“Tell us something scary,” we begged.
“I don’t know,” she started. “Well, when Jack was just a toddler we were playing at the back of the house: me, Dorothy, and Jack.” They were sitting on a pallet quilt, which is just a quilt spread out to sit on. Daddy had long blonde curls—we found that idea uproarious—and he wandered off, playing with his rubber ball, as it rolled away from the quilt. Daddy chased it, his little legs pumping, his hands curled into fists. Kakie was looking at him admiringly. Aunt Dot was his big sister. “As soon as he was born,” she used to say, “I thought he was mine to play with.”
Daddy toddled farther away and suddenly there was a sound that brought Kakie and Aunt Dot to their senses—a train, the noise far away but gaining volume. “I didn’t think that line was still running,” one of them said, nonsensically, the way one talks just before panic hits. Daddy’s ball started rolling, and he began to run faster, and the train was coming closer. Aunt Dot and Kakie looked at each other wildly.
“Run, Dorothy,” Kakie yelled. “Run fast!” Aunt Dot took off in high heels running through the back of the property, her heart in her throat, she said later. To hear her tell it, she snatched Daddy from the jaws of death, and Kakie backed her up. “I’ve never had anything scare me as bad as that,” she told us.
We were all sober then, thinking of what our lives would have been like without Daddy, but Kakie went and played the piano a little bit and got us back to being jolly. She played the “Darktown Strutters’ Ball” and ended it with her trademark treble roll. Somebody said “Hush,” and it was time for Boris Karloff and Frankenstein.
We refreshed our popcorn and settled in to wait for the thrills to start. We watched the man who was building Frankenstein limping through his scenes. When he had put all the screws and bolts in place, Frankenstein lay on the great table wearing a top that looked a bit like a dentist’s coat.
“He’s just plain ugly,” my cousin Sandra said, but we quieted her down. “If he hears you he might come and get us, too.”
Kakie chuckled. “Don’t forget this is only a movie,” she said.
Just as the organ music began to play, the lights in the sky began to flicker, and the thunder began to roll. “Here’s the good part,” Sandra said, as the monster began to rise off the platform, his head pulling against the restraints.
“He’s getting away.”
My sister was chewing her hair, and the rest of us were jumping up and down and screaming.
Just then, out of nowhere, the doorbell rang. We were as silent as the tomb. “You go,” they said to me, but I wasn’t going anywhere.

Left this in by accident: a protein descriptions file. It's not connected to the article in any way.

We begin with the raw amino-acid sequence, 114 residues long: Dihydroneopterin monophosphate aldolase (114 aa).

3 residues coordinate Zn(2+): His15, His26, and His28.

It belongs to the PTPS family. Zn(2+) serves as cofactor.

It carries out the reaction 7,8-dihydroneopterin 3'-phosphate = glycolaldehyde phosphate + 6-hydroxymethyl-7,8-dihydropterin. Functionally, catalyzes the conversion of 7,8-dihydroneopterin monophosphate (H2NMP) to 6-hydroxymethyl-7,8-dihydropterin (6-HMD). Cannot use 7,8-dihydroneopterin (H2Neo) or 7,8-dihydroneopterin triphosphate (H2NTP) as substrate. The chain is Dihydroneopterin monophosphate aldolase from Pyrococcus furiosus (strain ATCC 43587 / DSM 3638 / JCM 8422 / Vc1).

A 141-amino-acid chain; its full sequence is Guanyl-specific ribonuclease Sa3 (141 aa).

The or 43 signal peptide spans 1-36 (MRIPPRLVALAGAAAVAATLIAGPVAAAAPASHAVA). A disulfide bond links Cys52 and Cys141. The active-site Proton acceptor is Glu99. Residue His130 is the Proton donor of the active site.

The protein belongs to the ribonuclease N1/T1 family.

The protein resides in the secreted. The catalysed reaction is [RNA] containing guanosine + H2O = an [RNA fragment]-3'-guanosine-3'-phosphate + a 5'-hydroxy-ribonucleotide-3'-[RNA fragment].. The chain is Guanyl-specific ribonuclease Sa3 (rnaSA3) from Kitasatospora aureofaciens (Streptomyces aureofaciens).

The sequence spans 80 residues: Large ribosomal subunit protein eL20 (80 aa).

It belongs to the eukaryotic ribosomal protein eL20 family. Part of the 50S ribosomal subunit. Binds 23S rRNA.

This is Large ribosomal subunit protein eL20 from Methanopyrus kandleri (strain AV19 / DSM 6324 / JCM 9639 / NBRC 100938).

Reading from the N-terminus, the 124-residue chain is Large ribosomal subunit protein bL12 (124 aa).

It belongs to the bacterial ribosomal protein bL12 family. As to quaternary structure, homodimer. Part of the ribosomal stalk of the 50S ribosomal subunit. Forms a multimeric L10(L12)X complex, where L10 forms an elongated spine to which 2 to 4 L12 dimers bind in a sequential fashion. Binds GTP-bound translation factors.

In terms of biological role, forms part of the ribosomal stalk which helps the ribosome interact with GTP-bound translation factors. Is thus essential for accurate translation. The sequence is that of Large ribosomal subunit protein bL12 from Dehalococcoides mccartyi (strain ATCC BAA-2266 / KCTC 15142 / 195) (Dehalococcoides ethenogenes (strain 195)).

“It’s not my house.”
It rang again, short and sharp, and a voice called out something through the edges of the door. At that, Kakie gathered her house dress around her and took off, squalling like a scalded cat. We knew she wasn’t kidding when she flattened the delivery boy in the doorway. Off she ran, out the front door and into the night.
“Sam’s Drug Store,” the boy finally said, and although we were more scared than we had ever been, we all remembered that Aunt Dot had said we should expect the package. The boy was about 15, with pimples. He didn’t have any scary aspect to him at all. We gradually calmed down, and one of us signed for the delivery. He looked like he was anxious to get away from us. The wind was picking up outside, and the dried autumn leaves whirled. We stood there a while longer, feeling a little foolish.
Kakie didn’t come back for a long time. When she did, the grown-ups were waiting for her. “God a’mighty, Mother,” Aunt Dot said, not really angry so much as she was trying not to laugh. “You’re actin’ just like James Simmons.”
We all knew that James Simmons was a strange boy back in Tennessee who lived in the backwoods with his father and mother. Daddy said they’d march out of the trees in a straight line, Will in the front, Blanche in the middle, and little James bringing up the rear. According to Daddy there was simply no explanation for the Simmons family, and that’s what made them so funny. At the mention of James Simmons’s name, my father started laughing until the tears came to his eyes. Next the uncles joined in. Pretty soon, Kakie started laughing, too, her hand in front of her mouth, the creases around her eyes deep and full of fun. The thought crossed my mind that she might not have been as scared as she acted. She could have just run down to Daddy’s house and smoked a cigarette. You never knew with Kakie.
The story was told often after that, with the emphasis on Kakie running over the drug store delivery boy. It was told at every Christmas party or birthday get-together we had. My family never got tired of the stories they told, and though the stories changed here and there, maybe got exaggerated, or a character’s name altered occasionally, the cozy humor with which they were told remained the same, and repeating one of these tales even now is enough to make me feel I’ve been with them for the evening, enveloped in laughter and love and warmth.